Blow the balun on the F12 and you are out of action too.
The separate feedlines is an advantage if you need that kind of flexibility.
I have to wonder what all those extra elements do to the pattern. What I do
know is the SteppIR just flat gets out. Can they break sure. Do they yep
and so does every other antenna out there. Loose and element tip the
antenna should be coming down. Yes you can still use the antenna but how
well? Rotors break in contests and rigs blow up too. There are no
guarantees with electronics other then you if it is going to fail it will be
at the worst possible moment. Murphy is really good at detecting that.
Since the Computer blew up I guess you are back to paper logging?
The list of things that can go wrong is nearly limitless.
If SteppIR announces what we thing they are at Dayton. You will have 3
shortened elements on 40/30 and 4 full sized elements for 20-6m. 4 elements
on 17m is a hoot when the band is open. I was working 9V's the other day
early in the morning while hoping for the BS7 guys to show up on the band.
To be able to do that all in one antenna in a fairly small package is great.
One with multi elements on 40 in a much smaller package then the MonstIR
should be a big hit. 3 ele on 30m would be pretty fun too!
I have two 4ele SteppIRs and one in Montana is having some swr issues.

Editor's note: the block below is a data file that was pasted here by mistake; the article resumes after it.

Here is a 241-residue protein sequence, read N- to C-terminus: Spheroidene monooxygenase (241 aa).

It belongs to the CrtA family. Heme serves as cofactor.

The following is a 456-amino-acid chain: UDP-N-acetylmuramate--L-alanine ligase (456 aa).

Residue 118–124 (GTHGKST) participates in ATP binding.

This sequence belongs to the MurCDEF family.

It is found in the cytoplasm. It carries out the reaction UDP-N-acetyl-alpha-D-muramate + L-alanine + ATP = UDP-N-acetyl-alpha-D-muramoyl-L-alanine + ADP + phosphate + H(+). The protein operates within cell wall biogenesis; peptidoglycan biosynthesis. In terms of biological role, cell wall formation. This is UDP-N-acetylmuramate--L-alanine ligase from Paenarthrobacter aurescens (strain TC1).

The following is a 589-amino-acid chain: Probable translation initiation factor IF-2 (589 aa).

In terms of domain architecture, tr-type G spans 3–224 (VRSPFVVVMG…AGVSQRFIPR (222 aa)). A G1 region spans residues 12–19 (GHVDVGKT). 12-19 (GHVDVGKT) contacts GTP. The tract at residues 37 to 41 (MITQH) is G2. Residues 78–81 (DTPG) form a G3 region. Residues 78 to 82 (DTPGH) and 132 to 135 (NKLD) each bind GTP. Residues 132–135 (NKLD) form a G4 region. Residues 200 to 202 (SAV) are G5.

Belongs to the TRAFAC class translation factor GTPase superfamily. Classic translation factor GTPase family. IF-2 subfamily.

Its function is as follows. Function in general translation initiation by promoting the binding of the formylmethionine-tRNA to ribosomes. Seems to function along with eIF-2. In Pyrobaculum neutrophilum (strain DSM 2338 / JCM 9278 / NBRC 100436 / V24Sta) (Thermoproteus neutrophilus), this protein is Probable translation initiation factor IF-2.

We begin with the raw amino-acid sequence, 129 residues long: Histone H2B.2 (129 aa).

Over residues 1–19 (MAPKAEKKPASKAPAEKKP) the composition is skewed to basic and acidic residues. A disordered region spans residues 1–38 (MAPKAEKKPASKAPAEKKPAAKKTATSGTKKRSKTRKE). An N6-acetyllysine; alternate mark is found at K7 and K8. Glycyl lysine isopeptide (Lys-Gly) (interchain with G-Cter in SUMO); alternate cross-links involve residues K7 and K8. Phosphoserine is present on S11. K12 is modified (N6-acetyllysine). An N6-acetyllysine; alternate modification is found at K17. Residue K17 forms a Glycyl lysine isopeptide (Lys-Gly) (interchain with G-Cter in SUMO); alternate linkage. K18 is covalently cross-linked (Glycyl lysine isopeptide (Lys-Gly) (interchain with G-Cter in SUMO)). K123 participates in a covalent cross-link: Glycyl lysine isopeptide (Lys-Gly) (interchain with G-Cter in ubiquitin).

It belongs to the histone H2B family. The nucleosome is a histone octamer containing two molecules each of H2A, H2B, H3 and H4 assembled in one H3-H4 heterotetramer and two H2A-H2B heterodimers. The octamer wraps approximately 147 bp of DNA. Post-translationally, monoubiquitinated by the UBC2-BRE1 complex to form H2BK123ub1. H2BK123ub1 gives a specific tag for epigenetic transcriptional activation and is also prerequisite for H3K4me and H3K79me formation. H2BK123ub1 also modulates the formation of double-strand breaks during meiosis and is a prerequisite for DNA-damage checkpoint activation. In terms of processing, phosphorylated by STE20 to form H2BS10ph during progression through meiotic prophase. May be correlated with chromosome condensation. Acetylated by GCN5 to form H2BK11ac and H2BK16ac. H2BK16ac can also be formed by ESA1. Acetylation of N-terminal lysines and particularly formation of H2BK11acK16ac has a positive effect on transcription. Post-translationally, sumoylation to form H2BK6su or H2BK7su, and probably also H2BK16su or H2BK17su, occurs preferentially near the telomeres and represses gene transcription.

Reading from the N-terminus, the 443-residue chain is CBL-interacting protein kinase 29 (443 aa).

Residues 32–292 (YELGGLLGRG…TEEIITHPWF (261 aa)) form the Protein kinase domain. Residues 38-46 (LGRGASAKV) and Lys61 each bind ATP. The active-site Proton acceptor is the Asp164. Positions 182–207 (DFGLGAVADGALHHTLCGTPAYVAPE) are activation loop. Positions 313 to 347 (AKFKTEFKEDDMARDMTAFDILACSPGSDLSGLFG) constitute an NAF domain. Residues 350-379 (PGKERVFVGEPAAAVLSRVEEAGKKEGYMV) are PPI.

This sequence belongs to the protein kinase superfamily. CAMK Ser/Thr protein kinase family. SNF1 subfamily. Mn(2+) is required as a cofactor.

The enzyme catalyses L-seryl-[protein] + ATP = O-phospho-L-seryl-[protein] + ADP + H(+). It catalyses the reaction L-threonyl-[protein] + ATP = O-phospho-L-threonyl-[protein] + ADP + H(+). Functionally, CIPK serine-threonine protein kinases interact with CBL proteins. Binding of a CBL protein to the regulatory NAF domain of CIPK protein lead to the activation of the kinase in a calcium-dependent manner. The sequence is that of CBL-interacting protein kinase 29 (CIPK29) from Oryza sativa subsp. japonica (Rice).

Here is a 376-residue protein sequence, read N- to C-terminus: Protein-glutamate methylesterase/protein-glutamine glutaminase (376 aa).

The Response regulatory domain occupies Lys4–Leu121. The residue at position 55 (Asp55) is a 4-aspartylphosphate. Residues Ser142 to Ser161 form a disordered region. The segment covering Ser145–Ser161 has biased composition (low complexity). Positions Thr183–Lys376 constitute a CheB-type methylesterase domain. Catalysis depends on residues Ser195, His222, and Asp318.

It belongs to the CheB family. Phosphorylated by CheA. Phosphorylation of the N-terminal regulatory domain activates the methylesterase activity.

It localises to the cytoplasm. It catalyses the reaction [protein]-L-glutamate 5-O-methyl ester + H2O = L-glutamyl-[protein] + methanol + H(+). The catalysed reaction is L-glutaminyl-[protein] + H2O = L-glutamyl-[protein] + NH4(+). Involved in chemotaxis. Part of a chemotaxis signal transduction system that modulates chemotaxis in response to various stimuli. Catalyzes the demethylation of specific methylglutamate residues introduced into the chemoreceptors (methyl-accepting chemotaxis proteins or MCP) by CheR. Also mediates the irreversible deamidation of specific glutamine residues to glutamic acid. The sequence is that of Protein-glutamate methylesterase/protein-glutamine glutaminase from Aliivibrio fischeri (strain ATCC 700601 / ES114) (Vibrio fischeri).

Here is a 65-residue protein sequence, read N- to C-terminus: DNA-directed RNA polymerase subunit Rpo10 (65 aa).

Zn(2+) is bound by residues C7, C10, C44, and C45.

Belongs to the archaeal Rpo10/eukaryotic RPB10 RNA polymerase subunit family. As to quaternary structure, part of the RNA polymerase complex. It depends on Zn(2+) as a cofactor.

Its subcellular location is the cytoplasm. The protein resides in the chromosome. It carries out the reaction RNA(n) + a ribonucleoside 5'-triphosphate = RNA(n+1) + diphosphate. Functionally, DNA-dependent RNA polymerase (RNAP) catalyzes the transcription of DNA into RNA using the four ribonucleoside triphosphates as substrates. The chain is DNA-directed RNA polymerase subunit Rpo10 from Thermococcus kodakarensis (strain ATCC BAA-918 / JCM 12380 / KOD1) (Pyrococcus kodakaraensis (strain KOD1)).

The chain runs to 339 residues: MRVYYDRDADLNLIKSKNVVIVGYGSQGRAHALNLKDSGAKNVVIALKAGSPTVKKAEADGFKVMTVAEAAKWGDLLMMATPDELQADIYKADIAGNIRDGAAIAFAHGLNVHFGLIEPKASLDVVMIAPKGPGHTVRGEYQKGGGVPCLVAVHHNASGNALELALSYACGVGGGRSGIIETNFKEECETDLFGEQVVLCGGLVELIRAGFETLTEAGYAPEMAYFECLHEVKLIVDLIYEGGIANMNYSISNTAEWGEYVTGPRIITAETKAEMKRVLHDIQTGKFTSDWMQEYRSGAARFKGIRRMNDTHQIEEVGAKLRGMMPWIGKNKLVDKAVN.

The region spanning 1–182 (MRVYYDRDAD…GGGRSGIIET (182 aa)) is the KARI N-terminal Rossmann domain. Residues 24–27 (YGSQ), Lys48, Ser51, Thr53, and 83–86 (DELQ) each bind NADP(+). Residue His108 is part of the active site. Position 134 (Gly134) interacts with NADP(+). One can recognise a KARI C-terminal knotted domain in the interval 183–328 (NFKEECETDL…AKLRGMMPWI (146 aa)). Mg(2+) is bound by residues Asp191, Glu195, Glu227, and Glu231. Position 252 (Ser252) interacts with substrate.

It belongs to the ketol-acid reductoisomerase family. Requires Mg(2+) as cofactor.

However I used a "broken" 4 ele SteppIR to grab 3rd place Multi in the 2005
SS phone contest. Feel free to compare our 20m numbers with just about
anyone else and you will see that we stacked up very well against
competitors with much more aluminum in the sky.
[mailto:email@example.com] On Behalf Of WD0M
Sent: Thursday, May 10, 2007 4:33 PM
Subject: Re: [TowerTalk] C31XR versus SteppIR
Dang - I've just realized that complexity is evil! I'm gonna sell my C5
Corvette - I found out it has 5 computers in it at the least! Progress
(4L SteppIR owner for almost 4 years and that puppy has never "pooched".)
At 04:17 PM 5/10/2007, Peter Dougherty wrote:
>I originally wanted to go with a 4-element SteppIR for aesthetics, but
>what convinced me ultimately had nothing to do with an antenna at all.
>It was CQWW-SSB a few years ago. Saturday night, 40m; the band was on
>fire and I had a good shot into Europe with 600W my dipole.
>All of a sudden my logging software froze, then the PC abruptly shut
>off. It took me four hours to repair the log and get the PC up and
>running again. Indeed, Mr. Murphy had come for a visit and brought all
>his luggage with him.
>I see the idea of having that kind of circuitry and mechanical
>complexity 70' up, where I can't service it myself, plus one extra
>cable run, is engraved invitation for Mr. Murphy to come back for a
>longer stay--of course, at the least opportune time.
>While I'm leery of the rivets giving way, from what I understand, if an
>element or two fails at a rivet, the antenna will still be sort-of
>usable, albeit with degraded performance. If a Stepper motor fails, the
>control line fails or worst of all, the berrylium-copper tape breaks,
>that's it...you're either QRT or stuck on one frequency (hope you
>weren't listening to something on shortwave broadcast at 16 MHz at the
>time it pooched out!).
>As Scotty said, the more complicated the plumbing, the easier it is to
>stop up the drain."
>Besides, try to tri-feed a SteppIR!
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